Paco’s family has not seen it yet. They are all flying to New York for the World Premiere.
VIMOOZ: Has the film been seen in the Philippines? What was the reaction?
MC: The film hasn’t been seen in the Philippines as yet. But because we have been getting some media attention leading up to the Tribeca premiere, many Filipinos have seen the trailer and read about the film. In fact we were recently featured twice in a two-part series in the Philippine Daily Inquirer, one of the nation’s leading dailies. We are also turning up on Filipino and Filipino American blogs here and there. So far the public response is overwhelmingly positive. This is a huge relief to us because this has been such a controversial and polarizing case over the years, and Paco was generally perceived to be guilty. It’s so wonderful to see that people are open and interested in taking another look at this case from a new perspective.
VIMOOZ: Did the film have any impact on the Larrañaga case?
MC: Part of what our film highlights is the power of grassroots campaigning. Public support has certainly affected the course of this case in the past, and we hope it will once again. Our Tribeca premiere will also be the launch of our “Justice for Paco, Justice for All” campaign. We are currently working with Cultural Front Productions to orchestrate a campaign and forge partnerships with NGOs. People who see the film and are inspired to learn more can visit our website (GiveUpTomorrow.com) and join our email list. We’ll keep people posted on efforts to help Paco that they can support.
VIMOOZ: As a first time director, how do you feel being at Tribeca?
MC: I feel so much gratitude. After working six years on a film of course it is a dream come true to have such a high-profile premiere, but it’s not so much for myself as for the subjects of our film. So many wonderful, very private people, put their trust in us, and opened their lives to us at some of their most trying and emotional moments. This was a responsibility I did not take lightly; so getting into Tribeca was like winning the lottery for me. Now I know that their story will be ushered into the world properly.
VIMOOZ: Has the film been to other festivals/ will it be at other festivals?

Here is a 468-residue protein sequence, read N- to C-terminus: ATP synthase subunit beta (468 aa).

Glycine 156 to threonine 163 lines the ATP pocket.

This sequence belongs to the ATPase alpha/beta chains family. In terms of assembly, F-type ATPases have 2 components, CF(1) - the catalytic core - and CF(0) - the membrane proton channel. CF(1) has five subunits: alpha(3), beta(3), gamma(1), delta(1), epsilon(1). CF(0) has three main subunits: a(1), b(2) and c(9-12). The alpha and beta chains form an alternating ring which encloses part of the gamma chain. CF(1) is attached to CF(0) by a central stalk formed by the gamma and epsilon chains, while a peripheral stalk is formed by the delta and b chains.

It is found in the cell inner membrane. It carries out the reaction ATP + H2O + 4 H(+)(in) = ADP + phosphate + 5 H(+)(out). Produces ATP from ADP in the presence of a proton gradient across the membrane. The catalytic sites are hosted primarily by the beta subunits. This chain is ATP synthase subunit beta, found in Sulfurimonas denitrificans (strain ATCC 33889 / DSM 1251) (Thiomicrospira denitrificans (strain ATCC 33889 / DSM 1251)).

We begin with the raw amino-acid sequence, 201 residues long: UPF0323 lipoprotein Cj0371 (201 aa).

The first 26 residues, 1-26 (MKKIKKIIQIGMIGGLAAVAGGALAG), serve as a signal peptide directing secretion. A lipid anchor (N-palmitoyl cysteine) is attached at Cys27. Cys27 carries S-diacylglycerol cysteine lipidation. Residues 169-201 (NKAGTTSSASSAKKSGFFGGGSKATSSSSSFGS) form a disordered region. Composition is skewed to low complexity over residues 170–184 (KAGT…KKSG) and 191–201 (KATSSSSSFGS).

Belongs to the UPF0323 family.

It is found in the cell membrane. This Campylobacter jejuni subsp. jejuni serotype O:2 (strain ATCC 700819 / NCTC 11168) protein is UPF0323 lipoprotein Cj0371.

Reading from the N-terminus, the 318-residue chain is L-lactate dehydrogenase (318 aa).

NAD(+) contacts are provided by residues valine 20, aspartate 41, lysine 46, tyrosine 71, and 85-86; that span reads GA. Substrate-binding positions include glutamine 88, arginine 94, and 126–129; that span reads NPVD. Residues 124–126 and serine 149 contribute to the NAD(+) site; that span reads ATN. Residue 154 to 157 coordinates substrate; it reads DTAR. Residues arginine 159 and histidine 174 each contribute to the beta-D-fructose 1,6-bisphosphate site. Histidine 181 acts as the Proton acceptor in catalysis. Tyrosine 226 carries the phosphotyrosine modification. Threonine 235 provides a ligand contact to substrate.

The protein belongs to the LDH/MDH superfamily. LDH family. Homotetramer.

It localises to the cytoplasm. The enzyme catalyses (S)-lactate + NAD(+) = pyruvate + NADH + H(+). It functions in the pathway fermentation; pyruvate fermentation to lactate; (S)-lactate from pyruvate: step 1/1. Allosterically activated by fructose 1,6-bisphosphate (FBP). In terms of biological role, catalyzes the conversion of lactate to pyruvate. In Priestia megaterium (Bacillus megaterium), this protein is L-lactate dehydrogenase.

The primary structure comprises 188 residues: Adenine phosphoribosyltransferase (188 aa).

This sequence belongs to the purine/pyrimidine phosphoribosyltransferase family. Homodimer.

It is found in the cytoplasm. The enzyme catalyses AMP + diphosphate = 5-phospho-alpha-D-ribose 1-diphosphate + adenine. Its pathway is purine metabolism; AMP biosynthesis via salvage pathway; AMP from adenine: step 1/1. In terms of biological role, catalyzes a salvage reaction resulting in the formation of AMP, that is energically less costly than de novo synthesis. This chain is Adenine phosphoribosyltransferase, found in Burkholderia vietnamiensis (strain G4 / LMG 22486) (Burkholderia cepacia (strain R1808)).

MC: Tribeca is our premiere, and from there we are going to Hot Docs in Toronto and then, Sheffield Film Festival in England. Many other festivals have invited us to submit so we are hopeful we will have a strong presence on the festival circuit.
VIMOOZ: What has the experience of distributing the film been like thus far?
MC: Thus far, broadcast distribution has been secured. We were fortunate to get early support from ITVS, BBC and DR, so our US, UK and Denmark television broadcasts are firmed. And now we are very lucky to be working with Josh Braun of Submarine Entertainment for our domestic distribution, and we are talking to Annie Roney of ro*co Films for our International.
VIMOOZ: What are your hopes for this film?
MC: I hope that audiences worldwide will be as moved and inspired by watching this film as Marty and I were in making it. I hope it reminds people how precious the moments are we have with our loved ones, and how lucky we are to have our freedom. I hope people reflect on what it takes to maintain a strong democracy, and the responsibility that each one of us has to participate in order to safeguard the human rights of others. I hope people realize there is no place for the death penalty. I hope that Paco and his co-accused all get to spend Christmas at home this year, with their families.
VIMOOZ: What’s your next project?
MC: India holds a special place in my heart and I have a project in development, but for the foreseeable future I plan to focus all my energy on getting behind Give Up Tomorrow and our Justice for Paco, Justice for All tour.
Marty is already set to produce another documentary set in the Philippines directed by Ramona Diaz. It is based on the book Pacific Rims by Rafe Bartholomew.